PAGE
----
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EU hosts talks to strengthen Palestinian Authority for Gaza

Palestinian prime minister Mohammed Mustafa is urging all European nations to recognise the State of Palestine
— Brussels (Belgium) (AFP)

EU foreign policy chief Josep Borrell on Sunday hosted Palestinian prime minister Mohammed Mustafa for international talks on building up the Palestinian Authority to eventually take over Gaza rule from Hamas.

A "strong" Palestinian Authority is needed to bring peace in the Middle East, Borrell said just before going into the meeting with Mustafa.

The talks were being held as efforts were narrowing to try to find a Gaza truce and a hostage-release deal.

They also came just before Norway -- which was hosting the Brussels meeting -- was on Tuesday is to recognise the State of Palestine, along with Spain and Ireland, to Israel's fury.

While the United States is using its influence to halt the Gaza war, moves are starting to take place to try to establish conditions to make for lasting peace.

A key requisite for that is the removal of Hamas as Gaza's rulers. The only viable option diplomats have arrived at is to bolster Mustafa's Palestinian Authority, which controls the West Bank, so that it can take charge of Gaza.

The war in Gaza was triggered by Hamas's October 7 attack in Israel, in which 1,170 people were killed, mostly civilians, according to an AFP tally based on Israeli figures.

Militants also took 252 hostages, 121 of whom remain in Gaza, including 37 the army says are dead.

Israel's retaliatory offensive has killed at least 35,984 people in Gaza, mostly civilians, according to the Hamas-run territory's health ministry.

"A functional Palestinian Authority is in Israel's interest too, because in order to make peace, we need a strong Palestinian Authority, not a weaker one," Borrell said.

- Plea for funds -

Mustafa said Sunday's meeting was "a very important opportunity" for the Palestinian Authority to outline its priorities and plans.

He said the "first priority" was to support Palestinians in Gaza, especially through a ceasefire, and then the "rebuilding the institutions of the Palestinian Authority" in that territory, which Hamas seized control of in 2007.

He also called on international partners to press Israel to release Palestinian Authority funds so "we will be ready to reform our institutions... and hopefully together sustain our efforts towards statehood and peace for the region".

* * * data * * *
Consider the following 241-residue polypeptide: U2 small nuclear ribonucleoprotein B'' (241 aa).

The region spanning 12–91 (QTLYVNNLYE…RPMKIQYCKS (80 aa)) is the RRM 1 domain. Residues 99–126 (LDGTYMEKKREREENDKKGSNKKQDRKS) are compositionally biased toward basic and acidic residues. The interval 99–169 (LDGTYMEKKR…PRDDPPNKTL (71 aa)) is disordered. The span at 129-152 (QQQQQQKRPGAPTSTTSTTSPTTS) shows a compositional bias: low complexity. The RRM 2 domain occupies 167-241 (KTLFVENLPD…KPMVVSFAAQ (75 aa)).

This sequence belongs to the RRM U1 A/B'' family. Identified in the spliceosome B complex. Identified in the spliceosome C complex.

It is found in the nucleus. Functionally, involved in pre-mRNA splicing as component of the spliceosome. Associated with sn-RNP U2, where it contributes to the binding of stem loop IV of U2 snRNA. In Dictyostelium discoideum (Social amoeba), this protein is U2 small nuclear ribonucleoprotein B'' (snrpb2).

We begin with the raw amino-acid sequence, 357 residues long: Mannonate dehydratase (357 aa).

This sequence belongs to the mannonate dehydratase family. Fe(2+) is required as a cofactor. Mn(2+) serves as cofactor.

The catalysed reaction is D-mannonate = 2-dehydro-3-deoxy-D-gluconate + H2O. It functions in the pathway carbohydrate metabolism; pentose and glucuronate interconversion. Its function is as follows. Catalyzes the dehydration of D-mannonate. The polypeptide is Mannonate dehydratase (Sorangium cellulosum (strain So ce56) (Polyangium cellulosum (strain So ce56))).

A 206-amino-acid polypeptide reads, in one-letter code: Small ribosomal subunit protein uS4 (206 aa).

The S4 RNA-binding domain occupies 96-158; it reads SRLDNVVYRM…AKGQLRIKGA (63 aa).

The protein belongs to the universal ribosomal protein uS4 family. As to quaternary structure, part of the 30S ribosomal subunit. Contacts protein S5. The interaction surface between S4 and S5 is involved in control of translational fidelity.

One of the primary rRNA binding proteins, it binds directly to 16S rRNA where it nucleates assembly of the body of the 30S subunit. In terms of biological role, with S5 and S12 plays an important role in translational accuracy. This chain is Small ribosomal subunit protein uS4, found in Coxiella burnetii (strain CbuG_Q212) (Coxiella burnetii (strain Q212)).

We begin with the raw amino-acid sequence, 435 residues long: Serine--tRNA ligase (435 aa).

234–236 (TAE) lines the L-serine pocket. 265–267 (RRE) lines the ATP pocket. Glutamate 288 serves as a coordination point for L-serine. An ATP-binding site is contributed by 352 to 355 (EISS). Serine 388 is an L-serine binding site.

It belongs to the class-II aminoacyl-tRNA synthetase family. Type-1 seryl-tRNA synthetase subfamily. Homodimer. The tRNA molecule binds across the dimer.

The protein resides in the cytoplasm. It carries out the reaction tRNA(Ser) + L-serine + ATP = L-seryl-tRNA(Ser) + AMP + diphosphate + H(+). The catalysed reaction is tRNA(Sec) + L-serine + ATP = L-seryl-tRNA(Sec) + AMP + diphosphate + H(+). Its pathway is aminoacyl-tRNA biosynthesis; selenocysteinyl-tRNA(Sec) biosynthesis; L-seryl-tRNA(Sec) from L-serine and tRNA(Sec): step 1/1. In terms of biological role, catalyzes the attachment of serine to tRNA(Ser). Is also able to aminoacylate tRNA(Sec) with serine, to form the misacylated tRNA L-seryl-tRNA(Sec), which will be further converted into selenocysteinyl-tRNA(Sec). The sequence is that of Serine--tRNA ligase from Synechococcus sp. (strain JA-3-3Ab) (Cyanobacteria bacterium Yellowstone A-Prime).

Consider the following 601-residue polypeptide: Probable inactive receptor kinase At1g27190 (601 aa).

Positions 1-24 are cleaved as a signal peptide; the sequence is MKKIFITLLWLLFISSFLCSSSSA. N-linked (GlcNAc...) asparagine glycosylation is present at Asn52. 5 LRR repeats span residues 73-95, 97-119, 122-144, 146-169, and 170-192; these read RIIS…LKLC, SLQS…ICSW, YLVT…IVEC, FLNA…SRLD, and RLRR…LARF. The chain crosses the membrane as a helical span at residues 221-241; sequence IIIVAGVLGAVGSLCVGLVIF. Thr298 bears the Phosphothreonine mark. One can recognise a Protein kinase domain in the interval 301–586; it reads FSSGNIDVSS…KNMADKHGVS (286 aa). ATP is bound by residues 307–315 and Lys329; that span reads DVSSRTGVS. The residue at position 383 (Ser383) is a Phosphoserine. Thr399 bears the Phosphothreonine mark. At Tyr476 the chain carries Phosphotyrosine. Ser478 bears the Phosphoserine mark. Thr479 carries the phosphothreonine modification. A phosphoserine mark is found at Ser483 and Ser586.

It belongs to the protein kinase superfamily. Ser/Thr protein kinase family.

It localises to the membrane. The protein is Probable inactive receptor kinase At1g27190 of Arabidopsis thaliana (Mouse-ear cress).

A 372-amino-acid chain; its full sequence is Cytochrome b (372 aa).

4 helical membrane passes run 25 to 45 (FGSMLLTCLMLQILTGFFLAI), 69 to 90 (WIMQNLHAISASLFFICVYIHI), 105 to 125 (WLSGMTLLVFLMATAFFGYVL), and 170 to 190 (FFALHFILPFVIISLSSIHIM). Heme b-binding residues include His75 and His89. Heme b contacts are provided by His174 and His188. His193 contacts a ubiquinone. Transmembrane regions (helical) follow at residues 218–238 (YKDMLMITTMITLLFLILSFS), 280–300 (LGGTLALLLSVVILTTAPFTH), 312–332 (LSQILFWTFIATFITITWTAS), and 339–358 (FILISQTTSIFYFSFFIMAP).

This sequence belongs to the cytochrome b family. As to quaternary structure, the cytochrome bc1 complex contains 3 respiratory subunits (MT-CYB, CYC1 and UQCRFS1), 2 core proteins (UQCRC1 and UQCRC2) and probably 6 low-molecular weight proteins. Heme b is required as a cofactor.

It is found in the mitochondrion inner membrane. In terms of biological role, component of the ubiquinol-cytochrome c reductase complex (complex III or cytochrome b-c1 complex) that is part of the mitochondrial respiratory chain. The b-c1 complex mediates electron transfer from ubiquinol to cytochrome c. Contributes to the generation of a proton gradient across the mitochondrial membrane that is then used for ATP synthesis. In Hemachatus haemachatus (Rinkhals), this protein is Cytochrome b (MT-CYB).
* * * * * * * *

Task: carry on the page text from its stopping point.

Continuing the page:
The Brussels meeting, focused on international aid, was being chaired by Norwegian Foreign Minister Espen Barth Eide, under his country's key role in the 1993 Oslo Accords that established a series of arrangements between the Palestinians and Israel.

"We need to make sure that the Palestinian Authority... has to be able to survive to be strengthened, to improve its capacity to deliver services, to reform, and also to plan for a future return to Gaza," Barth Eide said.

- Israel's fury -

Represented at the talks, alongside the EU, Norway and the Palestinian Authority, were Saudi Arabia, Egypt, Jordan, Qatar, the United Arab Emirates, Tunisia and the International Monetary Fund and the United Nations.

Australia, Britain, Canada and Japan also took part.

Before the talks, Mustafa held a separate news conference with Spanish Foreign Minister Jose Manuel Albare to thank him for his country's announcement it was recognising Palestinian statehood.

The move by the three European nations addresses "the injustice that has been inflicted on the Palestinian people for decades," Mustafa said, adding: "We want to have every country in Europe to do the same."

Later Sunday, Mustafa was to have further talks with Borrell, Barth Eide and Saudi Foreign Minister Prince Faisal bin Farhan.

On Monday he will have another meeting in Brussels with the Spanish, Norwegian and Irish ministers. And on Wednesday he will be in Spain.

Israel has warned Spain, Norway and Ireland that ties with them will face "serious consequences" for their announced recognition of a Palestinian state.

A majority of UN member countries recognise Palestinian statehood. European countries are split on the issue.

Spain, Norway and Italy will join EU nations Bulgaria, Cyprus, the Czech Republic, Hungary, Poland, Romania and Sweden in recognising the State of Palestine.